Title: Great Buddha Hall, Todai-ji temple complex
Category: Japanese Buddhist Architecture
Architectural style: Daibutsuyō
Location: Nara, Japan
Author Name: Felix Filnkössl
Date of Creation: 18 August 2010
Dimensions: 4,000 × 2,248 pixels
Image Link: https://commons.wikimedia.org/wiki/File:Todai-ji.jpg
The Great Buddha Hall at Todai-ji temple complex displays the grand features of the daibutsuyō architectural style. The Great Buddha hall houses the world’s largest bronze Buddha Vairocana statue. This Buddhist temple complex was once one of the powerful Seven Great Temples. Two towering guardians sit on top of the massive entryway of the temple, protecting the great Buddha. The great architects of Todaiji temple complex developed the Yakushiji axial plan with paired pagodas into one of greater complexity (Ikeuchi 2007). The hall was erected in the early 8th century CE, and later reconstructed in 1709. The Great Buddha hall was built at a very large scale, displaying the power and prestige of the imperial house of Japan. Columns are arrayed throughout the rectangular base to represent universal order. Many horizontal braces are run through vertical posts called Nuki to make the structure solid.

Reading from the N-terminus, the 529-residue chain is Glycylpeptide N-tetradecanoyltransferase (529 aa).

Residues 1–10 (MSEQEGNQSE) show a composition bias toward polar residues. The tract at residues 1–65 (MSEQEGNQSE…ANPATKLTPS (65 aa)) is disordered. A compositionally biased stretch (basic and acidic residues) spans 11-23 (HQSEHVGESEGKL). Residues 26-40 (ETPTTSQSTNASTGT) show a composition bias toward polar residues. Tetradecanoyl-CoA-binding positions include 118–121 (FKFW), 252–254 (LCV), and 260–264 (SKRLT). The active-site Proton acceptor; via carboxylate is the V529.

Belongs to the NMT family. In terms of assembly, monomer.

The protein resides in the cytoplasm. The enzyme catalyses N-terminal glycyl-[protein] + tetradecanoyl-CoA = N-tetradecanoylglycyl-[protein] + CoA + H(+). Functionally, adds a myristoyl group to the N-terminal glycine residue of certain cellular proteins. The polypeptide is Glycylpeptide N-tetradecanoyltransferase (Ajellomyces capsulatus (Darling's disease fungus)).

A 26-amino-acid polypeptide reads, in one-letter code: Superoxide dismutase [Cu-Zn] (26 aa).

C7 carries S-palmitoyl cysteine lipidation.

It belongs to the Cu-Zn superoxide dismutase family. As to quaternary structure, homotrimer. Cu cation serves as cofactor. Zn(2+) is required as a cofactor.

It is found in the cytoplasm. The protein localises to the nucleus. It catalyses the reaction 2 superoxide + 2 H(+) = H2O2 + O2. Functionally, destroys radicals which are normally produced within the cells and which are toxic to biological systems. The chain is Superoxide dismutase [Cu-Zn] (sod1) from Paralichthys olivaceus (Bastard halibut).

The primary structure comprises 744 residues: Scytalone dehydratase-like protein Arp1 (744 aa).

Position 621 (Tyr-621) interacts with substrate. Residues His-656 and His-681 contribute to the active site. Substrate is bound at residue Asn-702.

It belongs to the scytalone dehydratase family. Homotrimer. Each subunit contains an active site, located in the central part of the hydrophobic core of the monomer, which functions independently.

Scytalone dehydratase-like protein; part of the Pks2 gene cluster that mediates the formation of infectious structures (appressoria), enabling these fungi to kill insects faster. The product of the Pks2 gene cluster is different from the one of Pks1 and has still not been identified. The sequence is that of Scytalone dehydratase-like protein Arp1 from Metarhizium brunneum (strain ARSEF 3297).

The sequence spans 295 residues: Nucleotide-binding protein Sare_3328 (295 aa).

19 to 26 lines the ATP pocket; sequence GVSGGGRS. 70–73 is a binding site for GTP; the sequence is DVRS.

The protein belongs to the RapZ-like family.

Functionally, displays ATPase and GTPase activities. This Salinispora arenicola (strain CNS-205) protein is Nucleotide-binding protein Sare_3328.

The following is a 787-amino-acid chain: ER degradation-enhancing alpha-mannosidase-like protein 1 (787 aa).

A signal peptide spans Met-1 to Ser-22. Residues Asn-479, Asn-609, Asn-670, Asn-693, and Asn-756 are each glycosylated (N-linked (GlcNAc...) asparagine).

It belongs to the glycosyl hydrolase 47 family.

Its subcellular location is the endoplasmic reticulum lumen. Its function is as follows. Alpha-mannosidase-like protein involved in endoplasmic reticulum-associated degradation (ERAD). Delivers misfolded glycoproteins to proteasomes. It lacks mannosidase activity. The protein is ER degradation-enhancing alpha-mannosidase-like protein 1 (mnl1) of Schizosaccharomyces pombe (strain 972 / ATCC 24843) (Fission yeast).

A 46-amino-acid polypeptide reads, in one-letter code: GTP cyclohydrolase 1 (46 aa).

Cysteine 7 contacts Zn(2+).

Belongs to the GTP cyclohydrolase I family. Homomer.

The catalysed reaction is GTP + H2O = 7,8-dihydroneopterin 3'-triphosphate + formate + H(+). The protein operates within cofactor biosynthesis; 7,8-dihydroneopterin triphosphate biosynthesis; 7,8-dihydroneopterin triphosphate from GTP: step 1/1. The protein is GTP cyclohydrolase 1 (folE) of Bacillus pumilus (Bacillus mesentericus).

As a daibutsuyō style hall, structural elements are left exposed without the covering of a ceiling as decoration. The vast structure is made entirely of wood, commonly seen in Japanese architecture. Building structures out of wood was seen as a way to celebrate life. A gently sloping roof was used to help blend in the large structure to its natural surroundings. The roof tiles were carefully crafted to channel water to prevent erosion.
Title: Kondô, Fudôin Hiroshima
Category: Japanese Buddhist Architecture
Architectural style: Zenshūyō
Location: Hiroshima, Japan